The Dianthus, also known as Carnation, can be used in Feng Shui to promote love, healing, and energy protection. They can be placed in the love and marriage area of the home to strengthen relationships or in personal spaces for increased healing energy.

  • aquariusZodiac Sign Compitability

    The Carnation is not used in astrology practice.

  • spiralPlant Symbolism

    • Love: Dianthus flowers, commonly known as "carnations," often symbolize love and fascination. The intricate petals and sweet fragrance of the Dianthus 'Natalie Saunders' may represent deep romantic feelings and affection.
    • Distinction: The unique and vibrant appearance of Dianthus 'Natalie Saunders' can symbolize the desire to stand out and be distinctive or unique.
    • Divine Love: In Christian symbolism, the carnation is sometimes associated with divine love, representing the love of God as shown through the incarnation of Jesus.
    • Femininity: The soft, frilled petals of the Dianthus 'Natalie Saunders' might exemplify the virtues of femininity, such as grace, gentleness, and emotional depth.

Every 1-2 weeks
2500 - 10000 Lux
Every 1-2 years
Early spring
As needed
  • water dropWater

    Carnations, including Dianthus 'Natalie Saunders', prefer their soil to be consistently moist but not waterlogged. During active growth in the spring and summer, water thoroughly whenever the top inch of soil feels dry to the touch, which may be approximately once a week, depending on climate and weather conditions. Each watering session should provide enough water to moisten the soil to a depth of at least 6 inches, translating to about 1-2 gallons for a standard outdoor garden plant. Reduce watering frequency in the fall and winter when the plant's growth slows down, ensuring the soil doesn't remain soggy to prevent root rot. Always use a watering can or a hose with a gentle spray to avoid damaging the plant's delicate foliage and flowers.

  • sunLight

    Carnations thrive best in full sun, receiving at least six hours of direct sunlight daily. These plants will benefit from being placed in a location that ensures an abundance of light without being shaded by larger plants or structures, as sufficient sunlight is crucial for their robust growth and vibrant flowering. However, in very hot climates, a little afternoon shade can help protect the flowers from intense, potentially damaging heat.

  • thermometerTemperature

    Carnations prefer temperate conditions and can handle a range from roughly 40 to 85 degrees Fahrenheit. They can survive occasional dips just below freezing, but prolonged exposure to temperatures under 40 degrees Fahrenheit can be harmful to the plant. The ideal growing temperature range for Carnations is between 60 and 70 degrees Fahrenheit, which promotes healthy growth and abundant flowering.

  • scissorsPruning

    Pruning Carnations is essential for promoting bushier growth, encouraging more blooms, and maintaining the plant's shape. Deadhead spent flowers regularly to encourage new blooms. Conduct a more thorough pruning in early spring or late fall by cutting back the stems to about one-third of their length, which helps to invigorate new growth and improve air circulation. The best time to prune significantly is in the spring, just before new growth starts.

  • broomCleaning

    As needed

  • bambooSoil

    Carnations prefer well-draining, loamy to sandy soil with a pH of 6.0 to 7.5. A good soil mix for carnations is one part garden soil, one part compost, and one part perlite or sand to enhance drainage.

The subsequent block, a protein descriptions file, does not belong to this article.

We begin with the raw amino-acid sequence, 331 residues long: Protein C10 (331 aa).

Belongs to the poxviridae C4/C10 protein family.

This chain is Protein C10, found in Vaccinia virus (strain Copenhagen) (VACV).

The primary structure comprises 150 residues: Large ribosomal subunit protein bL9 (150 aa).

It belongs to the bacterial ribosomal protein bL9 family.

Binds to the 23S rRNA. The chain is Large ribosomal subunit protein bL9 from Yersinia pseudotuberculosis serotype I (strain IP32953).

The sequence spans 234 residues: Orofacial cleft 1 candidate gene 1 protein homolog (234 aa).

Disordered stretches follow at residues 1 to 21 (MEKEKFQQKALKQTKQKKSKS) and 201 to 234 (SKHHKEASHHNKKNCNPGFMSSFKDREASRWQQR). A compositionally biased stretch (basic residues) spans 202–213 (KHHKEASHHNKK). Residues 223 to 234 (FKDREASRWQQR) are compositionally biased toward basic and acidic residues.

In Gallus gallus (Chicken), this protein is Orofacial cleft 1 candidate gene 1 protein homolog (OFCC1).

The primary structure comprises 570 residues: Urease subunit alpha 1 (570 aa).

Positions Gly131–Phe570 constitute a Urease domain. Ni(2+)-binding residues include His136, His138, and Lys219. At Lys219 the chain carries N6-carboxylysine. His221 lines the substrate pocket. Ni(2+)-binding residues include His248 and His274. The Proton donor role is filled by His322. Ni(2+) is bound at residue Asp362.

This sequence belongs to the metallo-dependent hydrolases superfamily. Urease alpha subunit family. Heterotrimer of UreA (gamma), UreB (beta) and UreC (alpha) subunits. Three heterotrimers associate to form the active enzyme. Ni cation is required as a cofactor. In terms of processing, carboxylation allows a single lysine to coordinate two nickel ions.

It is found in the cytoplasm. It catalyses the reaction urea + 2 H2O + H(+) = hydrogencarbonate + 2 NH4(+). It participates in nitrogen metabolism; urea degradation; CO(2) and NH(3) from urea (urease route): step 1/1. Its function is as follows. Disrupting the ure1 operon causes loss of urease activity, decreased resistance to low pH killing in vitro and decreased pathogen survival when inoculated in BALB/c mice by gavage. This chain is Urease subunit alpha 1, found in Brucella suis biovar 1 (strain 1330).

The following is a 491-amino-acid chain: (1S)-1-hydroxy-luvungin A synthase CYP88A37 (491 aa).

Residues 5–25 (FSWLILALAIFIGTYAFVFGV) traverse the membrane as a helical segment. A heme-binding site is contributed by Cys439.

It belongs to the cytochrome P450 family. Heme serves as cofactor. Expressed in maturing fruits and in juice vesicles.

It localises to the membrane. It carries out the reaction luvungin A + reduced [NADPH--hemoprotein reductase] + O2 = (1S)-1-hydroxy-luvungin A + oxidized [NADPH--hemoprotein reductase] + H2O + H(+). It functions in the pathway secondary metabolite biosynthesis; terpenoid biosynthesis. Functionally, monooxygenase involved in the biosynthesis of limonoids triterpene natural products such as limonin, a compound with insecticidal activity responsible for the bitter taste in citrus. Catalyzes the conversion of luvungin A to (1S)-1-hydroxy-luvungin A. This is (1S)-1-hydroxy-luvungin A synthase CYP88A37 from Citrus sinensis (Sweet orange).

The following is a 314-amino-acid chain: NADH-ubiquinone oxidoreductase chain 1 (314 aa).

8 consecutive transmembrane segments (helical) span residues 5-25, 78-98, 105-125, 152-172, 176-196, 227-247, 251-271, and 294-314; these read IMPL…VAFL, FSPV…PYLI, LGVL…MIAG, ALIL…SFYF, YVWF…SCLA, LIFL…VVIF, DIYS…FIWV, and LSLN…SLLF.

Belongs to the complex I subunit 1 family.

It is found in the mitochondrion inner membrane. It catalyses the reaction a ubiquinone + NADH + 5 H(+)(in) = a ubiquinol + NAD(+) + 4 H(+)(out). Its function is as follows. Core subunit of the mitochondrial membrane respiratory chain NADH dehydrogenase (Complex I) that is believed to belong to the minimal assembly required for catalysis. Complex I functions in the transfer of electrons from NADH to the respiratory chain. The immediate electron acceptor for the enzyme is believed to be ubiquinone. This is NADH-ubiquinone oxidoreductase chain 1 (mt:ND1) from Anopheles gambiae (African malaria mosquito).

• plantRepotting

    Carnations should be repotted every 2 to 3 years or when they outgrow their current container. Ensure each repotting session provides fresh soil to support continued growth.

  • water dropsHumidity & Misting

    Carnations thrive best in moderate humidity conditions, generally around 40-50%, but are adaptable to lower humidity levels commonly found in home environments.

  • pinSuitable locations

    • Indoor

      Place in a bright spot, avoid excessive heat, and ensure good soil drainage.

    • Outdoor

      Full sun, shelter from strong winds, well-draining soil, water when dry.

    • Hardiness zone

      4-9 USDA

  • circleLife cycle

    The life of Dianthus 'Natalie Saunders,' commonly known as carnation or pink, begins with seed germination, typically in early spring when the soil is moist and temperatures are moderate. Following germination, the plant enters the vegetative stage, developing a rosette of leaves at the soil surface and establishing a strong root system. As it matures and environmental conditions become favorable, usually in late spring to early summer, the carnation enters the flowering stage, producing distinctive pink to red blossoms with a frilled or serrated petal edge. After pollination, often by insects attracted to the flowers' fragrance and nectar, the plant produces seeds in a capsule, completing the reproductive stage. If conditions are suitable, Dianthus 'Natalie Saunders' may bloom again in the same season, exhibiting a perennial habit. Over winter, the plant will typically go dormant, with above-ground growth dying back, but the root system remains alive to regenerate new growth in the following spring.

  • sproutPropogation

    • Propogation time

      Early spring

    • The most popular method of propagation for the Dianthus 'Natalie Saunders', commonly known as a type of Carnation or Pink, is through cuttings. This is typically done in late spring to early summer. To propagate Carnations via cuttings, select a healthy, non-flowering stem and cut a 4 to 6-inch piece, making sure there are at least three nodes present. The bottom leaves are removed and the cut end is dipped in rooting hormone to encourage root growth. The cutting is then planted in a moist, well-draining potting mix, with the lower nodes buried where roots will form. The pot should be kept in a warm, bright spot but out of direct sunlight, and the soil should be kept consistently moist but not waterlogged. Roots usually develop within two to three weeks, after which the new Carnation plant can eventually be transplanted outdoors.